3. Tables (in either Elyros or Kydonia probably not both)[9] e.g. 2 folding tables, each seating 6 with own laptops for coding activities Done Heinz
2. Flipcharts 2 flipchart stands + extra paper in opposite corners Under control with hotel Heinz
4. Monitor/TV A display screen for all 6 - 12 to see Done Heinz

Other spaces


For discussions only, not locking or sticking papers on walls etc., wireless internet available.

Le Pont Rest

For discussions only, not locking or sticking papers on walls etc., wireless internet available.

Notes etc.

No. Title Requirement Status Contact
1. Folding tables Enable flexibility. Most hotels have them. Otherwise, consider setting up one of the smaller rooms as a permanent "geeking out" room (for coding sprints, etc.). Not available. We will improvise (probably Kydonia or Elyros will be a coding room). Heinz.
2. Whiteboards As an alternative or in addition to flipcharts. Ideally one very large one for the wall. Not available. Use flipcharts. Heinz
3. Markers If using whiteboards get appropriate markers (e.g. not 'permanent' markers) Done: 20 black, 10 blue for post-its and flipcharts Heinz
4. Colour-coding labels c. 500 or more, 3 colours[10] Done Heinz
5. Extension cables For all rooms In process: own + hotel's Heinz
6. Power strips Multi-adaptors (see this page on adapters) Hotel's + own Heinz
7. Half moon trunking To minimise the risk of people tripping over cables Hotel? Heinz
8. Sticking onto walls If you are expecting to stick flipcharts or post-its etc. on walls, check that this is possible and allowed. Ok (with care) and not in all rooms (see above) Heinz
9. The Wall If no suitable walls, can the hotel supply pin walls? Improvise[11] Heinz
10. Print poster below (A3/A2) With theme, 4 principles, one law and 'prepare to be surprised' Done on flipchart[12] Heinz


Prepare one (e.g. on a flipchart) for each room with the principles of Open Spaces Conferences:

Making Java Fun Again
  • Whoever shows up are the right people
  • Whatever happens is the only thing that could have
  • Whenever it starts is the right time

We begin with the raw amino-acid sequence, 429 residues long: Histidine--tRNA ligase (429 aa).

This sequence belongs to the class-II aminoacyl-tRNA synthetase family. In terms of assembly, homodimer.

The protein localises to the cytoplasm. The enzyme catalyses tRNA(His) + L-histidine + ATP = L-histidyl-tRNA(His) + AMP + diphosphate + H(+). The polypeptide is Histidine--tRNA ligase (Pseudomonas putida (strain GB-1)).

• When it's over, it's over.
The Law of Two Feet:
"If at any time you find yourself in any situation where you are neither learning nor contributing: use your two feet and go someplace else".

Be prepared to be surprised! :-)

Seating arrangements

  • as appropriate (for open space, chairs arranged in a circle without tables)
  • one (or more) area(s) might be set up for coding/doc sprints (etc.) as indicated above.

Working with Management of the Venue

  • Spend quality time with the management of the venue.
  • Educate them about Open Spaces Conferences.
    • Advise that small groups of our participants may work in odd places from time (e.g. by the pool?)
    • Ascertain "no go" areas, and inform participants.
    • Catering: maximum possible flexibility - a variety of options available most of the time (water, tea, coffee, ...).
    • In some ways organisation for them is easier (and can be fun).


  • Are the rooms available at other times? (afternoon, evening).


  • When preparing the rooms, please do not wipe whiteboards or cleanup post-its, etc.
  • Don't take anything out of the rooms except (e.g.) cups, bottles, plates, ....
  • Prefer small plastic bottles of water for each participant (rather than glasses which get left around and lose their owners) (hygiene). (Heinz - done :-)
  • Cell/telephone number of an English speaking contact staff member to deal with anything unforeseen (e.g. air conditioning stops, more water needed, where's the coffee?).


Some points to mention:

Briefly describe Open Spaces Conferences and mention that:

Open spaces are open spaces with no pre-set agendas, tracks, outputs or outcomes. The participants self-organise and

  • every issue of concern to will be raised and discussed to the full extent collectively desired
  • reports will be produced by the participants (preferably on-the-fly) - feel free to record (photo, audio, video), post to wiki (preferred), blog, tweet, etc. (cc-by-sa)